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08.19.09

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Phaedra

Photograph by Peter Graham
Hooked on Francophonics: Célia and Hélène Faussart are spreading the word about 'Afropean' music.

French Kiss

Les Nubians bring soul, spice and African sizzle to Santa Cruz shores this week.

By Curtis Cartier


FRENCH POP has never really "blown up the charts" in America. Most Yankees would be hard-pressed to name three French musicians, much less list their hits. Parisian sisters Hélène and Célia Faussart, however, are doing their part to change that. For the last 11 years, the duo, better known as Les Nubians, have been bringing more and more Americans into the French connection with their genre-bending Africanized soul jazz and their message of racial unity. Santa Cruz Weekly caught up with Célia ahead of the group's Aug. 24 gig at Kuumbwa, and she shared the amour on topics from art, music and politics to her "revolutionary" new album and advantages of singing with a sister.

"We call ourselves 'Afropean' as a way to define ourselves by ourselves," says Célia in a singsong French accent from her hotel in Brooklyn. "We were inspired by so many different kinds of music in Africa: tribal, soul music, jazz, hip-hop. ... The name just seemed to fit. Paris is a great place to bring African music."

Originally from Bordeaux, the Faussart sisters moved in 1985 with their parents to Chad, where they spent most of their childhood and adolescence. A Muslim country, Chad was not as diverse in its music as the surrounding regions, says Celia. But the sisters kept open ears and traveled often, and by the time they moved back to France they had soaked up culture and art from almost every corner of the continent. As one might expect, the experience comes through musically as a melting pot of ethnic styles. There are heavy-handed tribal drums, funky bass lines, Latin guitars and big and bold brass in the dance-friendly tracks. There are also subdued high hats and subtle strings that can give a moody, back-alley jazz club feel to the quieter numbers. Cutting through it all, however, are always the crystalline voices of the two sisters, delicate and powerful, mouthing beautifully indecipherable French words you can't help but pretend to know the meaning of. It's no accident, Célia says, that the two vocalists complement each other so well--in fact, it's in the genes.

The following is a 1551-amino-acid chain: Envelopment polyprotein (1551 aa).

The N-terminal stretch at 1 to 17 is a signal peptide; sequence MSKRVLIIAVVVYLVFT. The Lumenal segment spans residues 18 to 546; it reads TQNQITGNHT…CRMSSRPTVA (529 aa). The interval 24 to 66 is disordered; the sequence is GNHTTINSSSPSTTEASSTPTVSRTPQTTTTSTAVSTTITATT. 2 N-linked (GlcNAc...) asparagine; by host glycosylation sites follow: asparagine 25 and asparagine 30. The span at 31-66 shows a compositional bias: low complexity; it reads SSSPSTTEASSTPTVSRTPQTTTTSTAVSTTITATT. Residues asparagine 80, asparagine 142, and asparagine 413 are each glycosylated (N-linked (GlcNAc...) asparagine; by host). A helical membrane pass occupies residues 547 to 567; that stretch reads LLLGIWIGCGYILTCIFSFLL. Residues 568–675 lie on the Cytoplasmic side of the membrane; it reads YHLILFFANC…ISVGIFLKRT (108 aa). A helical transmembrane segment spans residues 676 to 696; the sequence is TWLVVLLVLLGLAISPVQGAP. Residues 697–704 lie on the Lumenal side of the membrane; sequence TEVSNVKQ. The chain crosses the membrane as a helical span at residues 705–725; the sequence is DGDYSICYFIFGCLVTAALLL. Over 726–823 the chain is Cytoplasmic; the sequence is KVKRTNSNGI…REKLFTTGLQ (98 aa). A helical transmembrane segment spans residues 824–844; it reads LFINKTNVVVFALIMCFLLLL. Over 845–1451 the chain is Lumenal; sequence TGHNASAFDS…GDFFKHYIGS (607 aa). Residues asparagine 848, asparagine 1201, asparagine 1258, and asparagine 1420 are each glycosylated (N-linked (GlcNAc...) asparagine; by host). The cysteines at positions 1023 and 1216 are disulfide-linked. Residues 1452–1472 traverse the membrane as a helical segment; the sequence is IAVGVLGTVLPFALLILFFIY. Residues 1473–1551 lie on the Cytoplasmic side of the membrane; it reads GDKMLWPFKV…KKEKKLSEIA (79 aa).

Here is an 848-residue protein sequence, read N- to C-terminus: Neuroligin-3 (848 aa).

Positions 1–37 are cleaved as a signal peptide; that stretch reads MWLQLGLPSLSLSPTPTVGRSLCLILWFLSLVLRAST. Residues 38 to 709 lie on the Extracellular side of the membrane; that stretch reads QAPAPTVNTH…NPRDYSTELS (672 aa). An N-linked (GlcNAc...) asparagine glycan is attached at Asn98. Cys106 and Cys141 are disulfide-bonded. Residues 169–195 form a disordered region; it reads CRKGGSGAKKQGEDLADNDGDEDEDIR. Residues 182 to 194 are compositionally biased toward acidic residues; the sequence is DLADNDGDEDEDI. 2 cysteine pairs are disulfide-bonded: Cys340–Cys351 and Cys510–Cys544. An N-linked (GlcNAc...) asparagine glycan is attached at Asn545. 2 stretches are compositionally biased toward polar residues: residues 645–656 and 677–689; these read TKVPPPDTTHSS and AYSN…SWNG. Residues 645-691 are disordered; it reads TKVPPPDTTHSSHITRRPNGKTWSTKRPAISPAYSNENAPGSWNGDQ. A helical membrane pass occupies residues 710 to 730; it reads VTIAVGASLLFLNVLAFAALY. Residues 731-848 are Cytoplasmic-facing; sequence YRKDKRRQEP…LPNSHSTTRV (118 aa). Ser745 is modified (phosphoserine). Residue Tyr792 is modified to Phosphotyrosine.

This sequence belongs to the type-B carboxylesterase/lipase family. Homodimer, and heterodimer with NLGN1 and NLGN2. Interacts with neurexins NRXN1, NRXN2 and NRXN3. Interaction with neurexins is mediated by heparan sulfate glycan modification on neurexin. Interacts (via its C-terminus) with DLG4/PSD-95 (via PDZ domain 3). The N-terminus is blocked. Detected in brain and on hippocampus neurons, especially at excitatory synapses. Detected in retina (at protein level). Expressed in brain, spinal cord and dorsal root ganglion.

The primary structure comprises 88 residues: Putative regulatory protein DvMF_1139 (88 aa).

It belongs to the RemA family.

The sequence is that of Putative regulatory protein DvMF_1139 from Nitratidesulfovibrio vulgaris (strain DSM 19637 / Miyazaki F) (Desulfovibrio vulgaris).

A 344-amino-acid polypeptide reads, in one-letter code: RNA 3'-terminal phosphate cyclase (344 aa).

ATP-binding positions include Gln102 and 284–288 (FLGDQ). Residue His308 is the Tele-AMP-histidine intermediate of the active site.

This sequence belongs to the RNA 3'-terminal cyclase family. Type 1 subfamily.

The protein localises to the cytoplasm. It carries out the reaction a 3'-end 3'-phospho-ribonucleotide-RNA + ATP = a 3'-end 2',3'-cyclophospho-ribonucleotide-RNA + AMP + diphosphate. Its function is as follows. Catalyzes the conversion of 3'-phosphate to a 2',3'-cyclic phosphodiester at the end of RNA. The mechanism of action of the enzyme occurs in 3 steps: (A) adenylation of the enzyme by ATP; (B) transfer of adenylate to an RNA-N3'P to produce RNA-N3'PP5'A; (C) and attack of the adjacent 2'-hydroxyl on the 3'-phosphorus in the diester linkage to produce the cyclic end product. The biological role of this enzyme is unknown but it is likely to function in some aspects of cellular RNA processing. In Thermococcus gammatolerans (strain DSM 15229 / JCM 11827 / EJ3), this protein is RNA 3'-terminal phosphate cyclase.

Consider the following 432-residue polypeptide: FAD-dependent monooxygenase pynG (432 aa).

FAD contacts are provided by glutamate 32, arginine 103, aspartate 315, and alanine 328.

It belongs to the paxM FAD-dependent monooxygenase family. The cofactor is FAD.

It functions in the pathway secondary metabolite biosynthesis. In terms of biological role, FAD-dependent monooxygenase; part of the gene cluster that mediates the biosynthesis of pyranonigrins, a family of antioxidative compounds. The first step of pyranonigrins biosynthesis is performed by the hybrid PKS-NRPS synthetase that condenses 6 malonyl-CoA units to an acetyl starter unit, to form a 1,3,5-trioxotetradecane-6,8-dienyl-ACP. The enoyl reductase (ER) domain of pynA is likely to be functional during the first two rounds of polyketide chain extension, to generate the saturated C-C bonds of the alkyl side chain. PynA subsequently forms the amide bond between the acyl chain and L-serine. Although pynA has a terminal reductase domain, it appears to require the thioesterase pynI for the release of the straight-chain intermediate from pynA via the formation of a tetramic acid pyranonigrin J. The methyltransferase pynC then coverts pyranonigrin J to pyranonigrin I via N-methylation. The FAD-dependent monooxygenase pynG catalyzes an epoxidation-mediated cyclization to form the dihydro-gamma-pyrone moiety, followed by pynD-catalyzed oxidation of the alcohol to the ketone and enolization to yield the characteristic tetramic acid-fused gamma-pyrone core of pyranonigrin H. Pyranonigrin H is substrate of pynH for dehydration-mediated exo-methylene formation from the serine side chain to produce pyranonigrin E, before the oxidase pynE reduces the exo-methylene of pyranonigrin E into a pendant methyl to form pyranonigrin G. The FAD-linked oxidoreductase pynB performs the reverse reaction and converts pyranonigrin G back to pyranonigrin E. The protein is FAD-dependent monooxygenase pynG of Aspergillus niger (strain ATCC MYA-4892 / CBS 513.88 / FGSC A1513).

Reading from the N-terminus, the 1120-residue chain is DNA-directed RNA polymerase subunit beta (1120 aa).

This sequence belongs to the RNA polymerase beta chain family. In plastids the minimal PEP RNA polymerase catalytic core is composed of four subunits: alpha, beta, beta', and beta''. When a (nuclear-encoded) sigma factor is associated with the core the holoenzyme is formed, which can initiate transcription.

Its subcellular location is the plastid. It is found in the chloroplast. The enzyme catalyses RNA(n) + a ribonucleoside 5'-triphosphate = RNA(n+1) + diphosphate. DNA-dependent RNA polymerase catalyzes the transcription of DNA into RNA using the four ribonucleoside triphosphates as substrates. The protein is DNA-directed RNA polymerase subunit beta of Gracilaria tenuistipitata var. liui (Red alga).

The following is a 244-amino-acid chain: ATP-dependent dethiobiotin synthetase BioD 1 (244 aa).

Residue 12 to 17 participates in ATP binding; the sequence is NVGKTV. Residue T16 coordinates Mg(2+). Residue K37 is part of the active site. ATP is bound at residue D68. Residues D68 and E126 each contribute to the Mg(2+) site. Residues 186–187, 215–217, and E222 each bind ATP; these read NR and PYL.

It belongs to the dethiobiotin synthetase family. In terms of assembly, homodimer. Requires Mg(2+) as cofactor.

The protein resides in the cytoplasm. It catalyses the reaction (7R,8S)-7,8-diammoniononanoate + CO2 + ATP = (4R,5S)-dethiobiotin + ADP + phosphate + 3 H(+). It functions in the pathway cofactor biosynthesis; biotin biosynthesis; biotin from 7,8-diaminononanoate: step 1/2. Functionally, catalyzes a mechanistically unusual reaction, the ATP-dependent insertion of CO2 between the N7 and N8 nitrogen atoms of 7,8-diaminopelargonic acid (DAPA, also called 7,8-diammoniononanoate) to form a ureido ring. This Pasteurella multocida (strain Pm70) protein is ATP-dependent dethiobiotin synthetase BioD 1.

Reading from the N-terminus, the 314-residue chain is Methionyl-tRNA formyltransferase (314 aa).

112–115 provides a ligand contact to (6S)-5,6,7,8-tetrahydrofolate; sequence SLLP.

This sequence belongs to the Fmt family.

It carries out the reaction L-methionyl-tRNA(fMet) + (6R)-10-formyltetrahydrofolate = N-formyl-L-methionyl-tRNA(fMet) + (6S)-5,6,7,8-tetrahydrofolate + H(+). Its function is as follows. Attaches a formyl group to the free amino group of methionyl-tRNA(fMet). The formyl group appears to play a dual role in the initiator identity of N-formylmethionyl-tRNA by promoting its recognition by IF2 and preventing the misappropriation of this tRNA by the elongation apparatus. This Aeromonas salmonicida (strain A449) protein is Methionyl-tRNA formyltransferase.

"No one in the world can harmonize with me like Hélène. Nobody can be that close to my timbre," says Célia of her older sibling. "You can see all those brother and sister groups always have something very special in their harmony."

For hip-hop connoisseurs, Les Nubians' street cred was cemented back in 2003 when indie rap god Talib Kweli dropped lines on the track "Temperature Rising." Since then, the siblings have stacked their résumés with collaborations courtesy of the Roots, Mary J. Blige and the Black Eyed Peas. Indeed, the group is most often billed as a hip-hop act, though, like most style-blending artists, the sisters do their best to avoid being labeled.

Besides being influenced by the African culture in Africa, Célia says she and her sister have also been greatly influenced by the African culture in their home city of Paris. A massive, and at times rebellious, portion of Paris' population, Africans have left an indelible stamp on the City of Love. In 2005 and 2007, young, predominantly Muslim Africans rioted after clashes with police led to the deaths of youths. The riots highlighted what many saw as a class struggle between poor immigrants and the ruling elite. Célia says this struggle and others make up the lyrical meat of the sisters' upcoming album, Nü Revolution.

"The tension [in Paris] is still there. I don't know if it will ever be gone," she says. "Our new album is really about citizenship--world citizenship. There's more politically on it than our other albums, but it's not that different because, you know, it's still us."

When the sisters roll through Santa Cruz, it will be a return visit from their 2003 gig at the Rio Theatre. It was August then as well, but smack dab in the middle of a heat wave, and the singer says she remembers the town from something her infant son said. "I remember it was really hot that day, and when we got to Santa Cruz my baby said, 'Mom, are we in Africa?'" she recalls, laughing. "I told him, 'No, honey, it's still California.'"

Don't worry about the mistake, ladies. The Weekly, for one, knows plenty of folks who wouldn't mind seeing you help Santa Cruz look more like Africa for a night.


LES NUBIANS groove on Monday, Aug. 24, at 7 and 9pm at Kuumbwa Jazz, 320 Cedar St. #2, Santa Cruz. Tickets are $30 advance/$33 at the door, available at www.kuumbwajazz.inticketing.com/events or by calling 831.427.2227.


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